From the editor: Like AOL before it, LivingSocial’s greatest legacy might not be its business model

April 10, 2011

It has always been something of a mystery to me why, with all the technology talent we have in the Washington area, the only breakout Internet sensation the region ever produced was AOL.

Sometimes it seems we just don’t think ambitiously enough about our endeavors in this town. I like to goad audiences every now and then: Why not be the next AOL?

Of course, I know as well as anyone there’s a cautionary side to the AOL fable. Here was a company that appeared to defy the laws of economic gravity, until one day, it didn’t.

But it is not the business model that fascinates me so. It is the imprint that company left on the local scene. Plenty of AOL alums have gone on to parent new companies and, inspire other entrepreneurs, to take risks and think big.

That legacy was on display last week when Tim O’Shaughnessy, chief executive at e-commerce upstart LivingSocial, spoke at a breakfast sponsored by the Northern Virginia Technology Council. (Capital Business was a sponsor and O’Shaughnessy is the son-in-law of Washington Post Co. Chairman Donald E. Graham.)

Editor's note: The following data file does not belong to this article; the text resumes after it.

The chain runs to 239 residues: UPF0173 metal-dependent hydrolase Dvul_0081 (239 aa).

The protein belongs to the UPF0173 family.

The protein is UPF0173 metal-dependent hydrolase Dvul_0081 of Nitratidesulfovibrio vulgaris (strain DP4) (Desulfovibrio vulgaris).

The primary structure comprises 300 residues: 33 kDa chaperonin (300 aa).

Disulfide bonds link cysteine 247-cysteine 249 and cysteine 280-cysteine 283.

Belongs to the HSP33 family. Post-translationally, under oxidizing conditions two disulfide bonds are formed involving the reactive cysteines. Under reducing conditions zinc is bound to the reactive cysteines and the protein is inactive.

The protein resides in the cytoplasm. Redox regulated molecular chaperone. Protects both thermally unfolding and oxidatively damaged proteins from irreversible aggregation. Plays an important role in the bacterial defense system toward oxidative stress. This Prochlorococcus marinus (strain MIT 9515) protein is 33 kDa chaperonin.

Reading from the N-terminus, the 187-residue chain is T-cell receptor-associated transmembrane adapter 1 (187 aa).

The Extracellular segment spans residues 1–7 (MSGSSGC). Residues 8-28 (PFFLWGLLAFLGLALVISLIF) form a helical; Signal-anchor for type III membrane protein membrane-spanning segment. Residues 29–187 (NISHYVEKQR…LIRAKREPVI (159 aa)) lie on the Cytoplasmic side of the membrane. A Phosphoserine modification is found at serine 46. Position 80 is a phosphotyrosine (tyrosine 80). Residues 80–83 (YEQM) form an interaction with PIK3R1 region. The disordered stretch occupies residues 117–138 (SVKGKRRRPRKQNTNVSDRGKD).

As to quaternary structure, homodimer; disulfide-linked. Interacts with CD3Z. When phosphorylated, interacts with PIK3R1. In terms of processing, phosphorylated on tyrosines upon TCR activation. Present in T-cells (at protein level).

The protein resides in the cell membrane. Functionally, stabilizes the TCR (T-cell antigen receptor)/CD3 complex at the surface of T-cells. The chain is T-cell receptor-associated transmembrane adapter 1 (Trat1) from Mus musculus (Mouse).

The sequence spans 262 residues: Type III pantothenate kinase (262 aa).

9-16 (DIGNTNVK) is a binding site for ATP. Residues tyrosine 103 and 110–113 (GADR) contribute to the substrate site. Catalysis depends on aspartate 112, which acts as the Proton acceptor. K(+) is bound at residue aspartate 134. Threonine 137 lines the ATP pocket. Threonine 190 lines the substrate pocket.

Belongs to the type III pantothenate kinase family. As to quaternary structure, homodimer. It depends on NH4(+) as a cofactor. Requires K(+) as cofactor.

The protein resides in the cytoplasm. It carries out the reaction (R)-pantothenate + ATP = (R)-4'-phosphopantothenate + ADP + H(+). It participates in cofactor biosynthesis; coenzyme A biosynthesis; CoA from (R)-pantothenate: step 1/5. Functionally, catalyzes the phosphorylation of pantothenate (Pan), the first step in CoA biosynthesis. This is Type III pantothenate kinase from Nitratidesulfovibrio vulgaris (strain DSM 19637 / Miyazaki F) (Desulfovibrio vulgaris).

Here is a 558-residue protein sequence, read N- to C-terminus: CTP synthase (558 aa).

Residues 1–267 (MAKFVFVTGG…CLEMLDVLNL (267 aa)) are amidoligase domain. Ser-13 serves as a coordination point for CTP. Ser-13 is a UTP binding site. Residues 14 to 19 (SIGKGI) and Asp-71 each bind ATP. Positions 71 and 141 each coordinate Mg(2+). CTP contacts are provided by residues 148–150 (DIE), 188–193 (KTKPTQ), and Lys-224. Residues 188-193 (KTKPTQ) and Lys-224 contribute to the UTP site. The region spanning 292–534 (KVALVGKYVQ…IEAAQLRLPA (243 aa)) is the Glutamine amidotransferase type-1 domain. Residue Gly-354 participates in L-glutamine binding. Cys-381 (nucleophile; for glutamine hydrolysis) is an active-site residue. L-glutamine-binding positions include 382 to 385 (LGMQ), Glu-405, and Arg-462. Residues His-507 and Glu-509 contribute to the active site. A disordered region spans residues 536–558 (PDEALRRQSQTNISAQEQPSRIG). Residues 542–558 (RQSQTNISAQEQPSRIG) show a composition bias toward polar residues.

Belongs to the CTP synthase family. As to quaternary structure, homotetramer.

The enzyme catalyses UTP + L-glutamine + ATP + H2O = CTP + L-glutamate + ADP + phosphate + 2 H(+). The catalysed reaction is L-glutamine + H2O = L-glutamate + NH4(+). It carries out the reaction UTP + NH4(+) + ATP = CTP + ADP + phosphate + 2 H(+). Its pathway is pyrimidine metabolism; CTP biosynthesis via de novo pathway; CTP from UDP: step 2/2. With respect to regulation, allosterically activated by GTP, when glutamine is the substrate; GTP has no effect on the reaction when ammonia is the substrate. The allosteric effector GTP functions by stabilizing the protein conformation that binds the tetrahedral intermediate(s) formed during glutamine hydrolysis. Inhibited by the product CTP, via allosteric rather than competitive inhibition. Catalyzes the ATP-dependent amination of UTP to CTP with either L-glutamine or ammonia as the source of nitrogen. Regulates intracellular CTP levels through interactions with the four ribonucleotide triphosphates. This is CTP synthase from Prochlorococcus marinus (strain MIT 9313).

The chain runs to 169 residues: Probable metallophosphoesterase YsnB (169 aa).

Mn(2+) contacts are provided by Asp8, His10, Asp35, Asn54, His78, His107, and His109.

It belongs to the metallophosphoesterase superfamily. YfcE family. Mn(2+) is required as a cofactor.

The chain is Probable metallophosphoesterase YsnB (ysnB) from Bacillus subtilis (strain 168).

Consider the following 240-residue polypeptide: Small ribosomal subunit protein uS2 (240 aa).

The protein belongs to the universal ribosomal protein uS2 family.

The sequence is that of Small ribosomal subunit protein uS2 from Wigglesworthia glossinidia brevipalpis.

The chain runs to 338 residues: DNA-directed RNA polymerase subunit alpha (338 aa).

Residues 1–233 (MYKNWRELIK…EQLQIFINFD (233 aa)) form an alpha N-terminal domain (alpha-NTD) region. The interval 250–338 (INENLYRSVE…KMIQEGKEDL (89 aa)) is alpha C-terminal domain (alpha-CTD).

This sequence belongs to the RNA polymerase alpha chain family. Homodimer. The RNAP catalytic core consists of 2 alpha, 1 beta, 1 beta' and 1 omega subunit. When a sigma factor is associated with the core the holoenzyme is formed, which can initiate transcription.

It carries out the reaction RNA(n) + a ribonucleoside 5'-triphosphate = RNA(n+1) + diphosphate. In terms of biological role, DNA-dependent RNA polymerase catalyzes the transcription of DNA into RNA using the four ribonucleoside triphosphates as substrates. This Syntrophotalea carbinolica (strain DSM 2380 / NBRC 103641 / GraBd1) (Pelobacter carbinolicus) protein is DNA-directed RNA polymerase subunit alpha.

Seated in the audience was former AOL chairman Steve Case, who once hired O’Shaughnessy to work at Revolution Health and who was an early investor in the deal-making Web operation.

O’Shaughnessy paid homage to Case, and talked about how he wanted to do his part to nuture a new generation of tech mavericks. He promised to be “hugely supportive” of staff who want to start their own companies, even if that means they will be short-timers at LivingSocial.

Better to have them for a brief spell than not have them at all, he reasoned.

For now, employees are probably happy to stay put. The company is acquiring customers at a dizzying rate, and last week it snagged a $400 million investment that values the company at $3 billion.

Lots of people are now paper millionaires. And many are no doubt dreaming about one day starting their own Internet game-changer.

Dan Beyers is the founding editor of Capital Business, The Washington Post’s go-to source for news about the region’s business community.
Comments
Show Comments
Most Read Business